Putting your best face forward
When Marissa Anshutz moved from New York to England without knowing anyone, she found a new life, and a job.
NEW YORK (CNNMoney.com) -- These days, finding a job is all about who you know. But what if you're in a new city and you don't know anybody?
Marissa Anshutz, 27, had a blossoming career in public relations in New York City, but the L.A.-native yearned to go even farther east.
"New York is great but I have to see what else is out there," she said.
Despite having no network, no contacts and no leads in the worst job market in years, Anshutz packed her bags and moved to London, hoping to land a job at a U.K.-based firm.
Once she got there, Anshutz went to work researching PR companies in London, setting up meetings and introducing herself to potential employers.
"I met with probably everyone under the sun, every owner of every PR firm," she said.
But without a hefty rolodex of U.K.-based contacts, Anshutz was at a disadvantage to her competitors. "I knew I needed to leverage my U.S. experience."
So Anshutz did what she does best and packaged herself to an international company with international clients hoping to find a stronghold in the U.S. That way, she was able to leverage all of her connections back in New York and use them to her advantage.
Soon she was hired as a freelancer for Camron, a boutique luxury public relations firm, which focuses on art and design and, in January, she became a full-time associate director there. For Camron, Anshutz was an asset because of her ability to offer their clients a more general international understanding of press, not to mention global style and trends.
And as for finding a job in the midst of the recession? Anshutz admits she didn't realize what a big risk she took. "In retrospect, I'm just delighted I got a job," she said.
While the move was risky, the fact that she conducted her job search on the ground was significant, according to Barbara Safani, President of Career Solvers in New York.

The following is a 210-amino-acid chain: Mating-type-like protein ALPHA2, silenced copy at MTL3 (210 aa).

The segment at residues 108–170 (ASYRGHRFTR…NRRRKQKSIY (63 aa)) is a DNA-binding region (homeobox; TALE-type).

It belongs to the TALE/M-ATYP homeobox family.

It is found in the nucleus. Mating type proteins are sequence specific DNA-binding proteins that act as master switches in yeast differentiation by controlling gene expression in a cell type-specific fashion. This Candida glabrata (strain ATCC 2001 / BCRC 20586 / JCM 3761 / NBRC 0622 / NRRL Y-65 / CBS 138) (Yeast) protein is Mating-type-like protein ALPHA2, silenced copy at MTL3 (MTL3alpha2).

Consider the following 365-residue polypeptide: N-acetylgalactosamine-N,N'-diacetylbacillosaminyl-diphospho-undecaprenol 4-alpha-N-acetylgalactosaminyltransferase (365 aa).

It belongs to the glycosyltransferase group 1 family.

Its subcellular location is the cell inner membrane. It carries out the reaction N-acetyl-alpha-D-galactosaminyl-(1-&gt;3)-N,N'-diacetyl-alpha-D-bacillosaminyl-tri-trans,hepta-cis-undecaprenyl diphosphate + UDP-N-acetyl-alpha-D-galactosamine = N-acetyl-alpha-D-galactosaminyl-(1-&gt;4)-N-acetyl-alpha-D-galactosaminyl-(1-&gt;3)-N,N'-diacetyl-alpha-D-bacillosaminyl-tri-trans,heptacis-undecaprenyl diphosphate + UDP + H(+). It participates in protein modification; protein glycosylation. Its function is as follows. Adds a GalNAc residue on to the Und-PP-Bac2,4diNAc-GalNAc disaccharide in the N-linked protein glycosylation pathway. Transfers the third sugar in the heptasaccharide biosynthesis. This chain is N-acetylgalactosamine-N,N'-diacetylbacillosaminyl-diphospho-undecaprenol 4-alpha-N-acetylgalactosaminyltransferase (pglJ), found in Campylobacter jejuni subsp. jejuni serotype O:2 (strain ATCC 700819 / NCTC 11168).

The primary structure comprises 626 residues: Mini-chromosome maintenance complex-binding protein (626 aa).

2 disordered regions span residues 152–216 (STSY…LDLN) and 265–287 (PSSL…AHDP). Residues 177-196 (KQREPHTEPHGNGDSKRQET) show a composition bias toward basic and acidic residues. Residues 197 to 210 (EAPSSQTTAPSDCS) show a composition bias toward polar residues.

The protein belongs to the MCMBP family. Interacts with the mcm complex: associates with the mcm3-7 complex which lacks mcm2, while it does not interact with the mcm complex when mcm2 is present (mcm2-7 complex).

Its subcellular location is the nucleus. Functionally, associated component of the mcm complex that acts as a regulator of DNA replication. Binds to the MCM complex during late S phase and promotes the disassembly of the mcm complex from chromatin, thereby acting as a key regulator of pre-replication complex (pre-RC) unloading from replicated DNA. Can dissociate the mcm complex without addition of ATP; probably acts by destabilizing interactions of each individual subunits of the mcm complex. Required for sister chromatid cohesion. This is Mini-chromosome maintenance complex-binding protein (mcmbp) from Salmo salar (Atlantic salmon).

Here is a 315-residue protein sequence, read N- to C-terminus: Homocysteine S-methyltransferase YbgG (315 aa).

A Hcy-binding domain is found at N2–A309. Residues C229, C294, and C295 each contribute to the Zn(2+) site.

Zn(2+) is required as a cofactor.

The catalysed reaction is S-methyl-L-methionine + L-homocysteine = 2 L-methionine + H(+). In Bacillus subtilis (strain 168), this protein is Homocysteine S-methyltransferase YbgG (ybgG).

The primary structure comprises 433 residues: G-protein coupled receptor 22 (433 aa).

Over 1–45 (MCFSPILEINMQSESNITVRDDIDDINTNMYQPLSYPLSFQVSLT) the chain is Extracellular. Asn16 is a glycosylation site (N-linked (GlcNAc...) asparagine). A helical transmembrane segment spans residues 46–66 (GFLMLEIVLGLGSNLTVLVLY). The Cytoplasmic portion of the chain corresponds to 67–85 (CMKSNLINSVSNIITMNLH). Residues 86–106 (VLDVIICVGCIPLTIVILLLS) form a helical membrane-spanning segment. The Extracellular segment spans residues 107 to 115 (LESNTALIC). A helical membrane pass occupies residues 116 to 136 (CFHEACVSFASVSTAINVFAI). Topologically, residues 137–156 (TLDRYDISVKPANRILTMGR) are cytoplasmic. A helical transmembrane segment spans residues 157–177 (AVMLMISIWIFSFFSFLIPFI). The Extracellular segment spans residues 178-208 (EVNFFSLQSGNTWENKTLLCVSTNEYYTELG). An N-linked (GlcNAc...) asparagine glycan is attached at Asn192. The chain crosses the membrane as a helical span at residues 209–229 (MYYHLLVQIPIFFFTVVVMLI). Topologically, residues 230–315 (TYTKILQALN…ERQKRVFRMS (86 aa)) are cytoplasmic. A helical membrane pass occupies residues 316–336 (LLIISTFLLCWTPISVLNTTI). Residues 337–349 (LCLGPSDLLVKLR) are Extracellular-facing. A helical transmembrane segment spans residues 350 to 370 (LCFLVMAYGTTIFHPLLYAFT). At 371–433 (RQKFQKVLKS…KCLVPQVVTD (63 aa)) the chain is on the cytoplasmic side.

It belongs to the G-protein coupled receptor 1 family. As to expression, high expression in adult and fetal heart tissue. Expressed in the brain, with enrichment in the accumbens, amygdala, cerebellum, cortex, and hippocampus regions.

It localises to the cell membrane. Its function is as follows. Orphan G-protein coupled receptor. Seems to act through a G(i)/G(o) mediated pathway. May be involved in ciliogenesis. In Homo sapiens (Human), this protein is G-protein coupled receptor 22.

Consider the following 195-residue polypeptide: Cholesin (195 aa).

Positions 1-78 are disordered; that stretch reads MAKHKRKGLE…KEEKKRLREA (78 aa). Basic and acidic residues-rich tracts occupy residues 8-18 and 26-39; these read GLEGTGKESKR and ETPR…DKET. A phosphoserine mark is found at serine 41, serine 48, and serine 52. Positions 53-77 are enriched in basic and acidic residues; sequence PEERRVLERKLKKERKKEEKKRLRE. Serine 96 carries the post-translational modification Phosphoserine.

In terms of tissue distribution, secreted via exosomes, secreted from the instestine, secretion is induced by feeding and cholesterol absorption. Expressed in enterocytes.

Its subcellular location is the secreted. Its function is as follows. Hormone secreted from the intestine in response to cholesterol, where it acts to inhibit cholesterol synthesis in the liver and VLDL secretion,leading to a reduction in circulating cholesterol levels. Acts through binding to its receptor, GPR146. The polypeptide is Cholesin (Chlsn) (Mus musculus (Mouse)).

"If she had been trying to conduct that same search from New York she wouldn't have had any face time," Safani said. Making the move before starting the job search was necessary, she said, because employers are more likely to hire someone that they've established a relationship with.
"The idea is the more you put yourself out there the more likely you will get something back in return," she said. "A lot of people go online but that's the least effective method of searching."
Online job postings are on the decline. In the month of February, there were only two advertised vacancies for every 100 people in the labor force, according to the Conference Board. With that kind of competition, it's tough to make your résumé stand out.
"Those that spend their time responding to ads on job boards are not having a lot of success," added Dan King, principal of Career Planning and Management Inc. in Boston. "It didn't work well when the economy was good, so how do you think it's working now?"
King also recommends finding a professional association such as the Public Relations Society of America, which may have been able to identify members who are based in London. "Professional associations can be a wonderful way of making connections," he said.
But what really worked to her advantage was that Anshutz honed in on the skills she had that were of value in that community, Safani said. She targeted her search on companies that had a need for her contacts and experience.
"It's always about leveraging your network," she said.
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